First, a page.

Language Mechanisms

Nial has many linguistic mechanisms that are similar to those used in other programming languages. These can be group ed under a small number of headings: assignments, selections, iterations and function construction.

Assignment Expressions

Assignment has been illustrated in many of the previous examples. An assign-expression associates a name or a list of names to a value. There are three forms involving a single variable, a sequence of variables, or an indexed variable as the target:

X gets count 20;
A B C := 10 20 30;
Y@3 := tell X@2;

In the first example, the keyword gets is used between the target and the value being assigned. In the second two examples, the alternative symbol := is used. In the second form, using a sequence of variables as the target, the value on the right must have the same tally as the number of target variables on the left. The example showing this is valid because three variables are assigned with a list of length three. In the third example, the at-indexing notation is being used on the right to select a value from X and on the left to insert a value into Y.

For the first two forms, the result value is the value on the right. For the third form, the value of the result of the assign-expression is the value of the updated variable.

Selector Expressions

There are two selector mechanisms: if-expressions and case-expressions. The if-expression can have a single conditional expression or a sequence of conditional expressions. An optional else clause can be provided. Examples are:

X gets IF A = 0 THEN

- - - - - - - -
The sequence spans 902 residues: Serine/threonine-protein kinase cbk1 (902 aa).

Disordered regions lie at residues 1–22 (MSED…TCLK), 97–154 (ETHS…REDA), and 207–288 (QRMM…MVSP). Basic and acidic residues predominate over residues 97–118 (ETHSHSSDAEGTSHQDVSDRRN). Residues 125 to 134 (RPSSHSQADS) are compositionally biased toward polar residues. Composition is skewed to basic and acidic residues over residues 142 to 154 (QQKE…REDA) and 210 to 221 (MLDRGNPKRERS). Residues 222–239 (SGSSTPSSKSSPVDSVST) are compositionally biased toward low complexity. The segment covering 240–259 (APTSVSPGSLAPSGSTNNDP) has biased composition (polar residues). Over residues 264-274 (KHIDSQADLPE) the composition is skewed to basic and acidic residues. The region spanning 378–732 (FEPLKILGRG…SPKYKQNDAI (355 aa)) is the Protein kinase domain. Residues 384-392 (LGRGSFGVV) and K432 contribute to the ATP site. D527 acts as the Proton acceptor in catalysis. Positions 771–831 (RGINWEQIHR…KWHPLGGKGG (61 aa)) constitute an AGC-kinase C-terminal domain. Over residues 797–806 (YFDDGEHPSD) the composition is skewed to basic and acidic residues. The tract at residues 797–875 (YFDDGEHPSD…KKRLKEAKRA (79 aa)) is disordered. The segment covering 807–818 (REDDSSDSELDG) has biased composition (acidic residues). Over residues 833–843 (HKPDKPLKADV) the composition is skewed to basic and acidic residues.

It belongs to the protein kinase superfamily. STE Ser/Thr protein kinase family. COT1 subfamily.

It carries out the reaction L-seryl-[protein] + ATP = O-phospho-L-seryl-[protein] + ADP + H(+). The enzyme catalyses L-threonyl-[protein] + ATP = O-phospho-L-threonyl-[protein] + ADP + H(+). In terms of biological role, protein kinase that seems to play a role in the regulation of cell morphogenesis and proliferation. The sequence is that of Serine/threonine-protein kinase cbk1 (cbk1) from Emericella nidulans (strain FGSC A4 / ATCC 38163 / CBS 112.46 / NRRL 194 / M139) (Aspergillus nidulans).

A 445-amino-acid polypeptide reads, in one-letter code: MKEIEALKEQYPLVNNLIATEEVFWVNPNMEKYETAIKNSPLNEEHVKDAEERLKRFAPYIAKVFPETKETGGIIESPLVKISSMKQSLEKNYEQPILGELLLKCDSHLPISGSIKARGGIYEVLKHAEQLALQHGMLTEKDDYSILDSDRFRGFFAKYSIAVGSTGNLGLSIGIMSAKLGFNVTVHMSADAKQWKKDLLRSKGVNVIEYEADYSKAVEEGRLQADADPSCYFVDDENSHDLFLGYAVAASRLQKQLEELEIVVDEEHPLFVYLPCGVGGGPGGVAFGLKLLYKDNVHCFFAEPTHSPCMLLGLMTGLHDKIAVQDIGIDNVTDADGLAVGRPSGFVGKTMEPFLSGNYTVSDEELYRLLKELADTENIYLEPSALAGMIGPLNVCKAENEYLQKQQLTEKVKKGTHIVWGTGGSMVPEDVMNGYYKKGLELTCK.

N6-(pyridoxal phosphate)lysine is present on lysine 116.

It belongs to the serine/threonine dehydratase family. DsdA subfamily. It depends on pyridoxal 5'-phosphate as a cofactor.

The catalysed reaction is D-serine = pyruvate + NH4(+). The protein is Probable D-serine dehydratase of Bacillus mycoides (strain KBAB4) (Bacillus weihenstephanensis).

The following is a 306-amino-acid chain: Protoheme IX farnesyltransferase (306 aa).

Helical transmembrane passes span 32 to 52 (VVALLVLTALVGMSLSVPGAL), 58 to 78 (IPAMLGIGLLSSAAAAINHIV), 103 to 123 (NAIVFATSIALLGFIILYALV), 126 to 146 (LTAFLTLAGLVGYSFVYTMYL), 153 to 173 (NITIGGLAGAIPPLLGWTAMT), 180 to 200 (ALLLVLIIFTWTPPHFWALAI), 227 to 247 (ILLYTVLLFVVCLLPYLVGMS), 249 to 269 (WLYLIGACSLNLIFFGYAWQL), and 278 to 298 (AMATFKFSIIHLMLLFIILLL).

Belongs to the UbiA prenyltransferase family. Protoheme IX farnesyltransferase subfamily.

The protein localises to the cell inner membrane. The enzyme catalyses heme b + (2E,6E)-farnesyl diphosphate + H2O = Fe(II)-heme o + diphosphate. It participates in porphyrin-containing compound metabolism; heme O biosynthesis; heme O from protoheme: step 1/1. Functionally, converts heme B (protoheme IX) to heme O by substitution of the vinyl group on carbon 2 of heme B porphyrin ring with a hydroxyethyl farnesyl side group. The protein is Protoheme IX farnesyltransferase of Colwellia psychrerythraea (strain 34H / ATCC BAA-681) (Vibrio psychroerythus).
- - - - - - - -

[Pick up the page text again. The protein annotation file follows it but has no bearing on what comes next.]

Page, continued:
Y / abs A

in which an if-expression is used to select between values, and

  X:=?undefined ;
  X:=Y / opposite A;
  X:=Y / A;
write link 'X is ' (string X);

in which a selection is made among three expression sequences. In the first example, semicolons are not placed after the expressions in the THEN and ELSE clauses so that the values of the expressions will be passed as the value of the entire if-expression, which is assigned to variable X. In the second example, each clause is an expression sequence that makes an assignment to variable X. In this case, no overall result is expected and semicolons appear after each clause.

A case-expression is also used to choose among values or actions. A simple example is:

  1: sin Y END
  2: cos Y END
  3: tan Y END
    fault 'unexpected value of N

The value of the expression after the keyword CASE is used to select one of the clauses following the FROM. The values preceding the colons are unique constants that are compared with the selection value. Only one of the expressions is evaluated.


There are three forms of iteration in Nial: while-expressions, repeat-until expressions and for-expressions. Each implements an explicit looping construct.

The while-loop and repeat-loop are similar to the same constructs in other languages. They are useful when there is an iteration in which it cannot be predicted ahead of time as to how many times the loop needs to be traversed.

This happens, for example, when reading from a file of unknown length, determining the value of a converging series, or examining a data structure of unknown structure. A loop to process the records of a file using sequential file operations can be imple mented in Nial as

File := open "myfile "r;
Record := readfile File;
WHILE Record ~= ??eof DO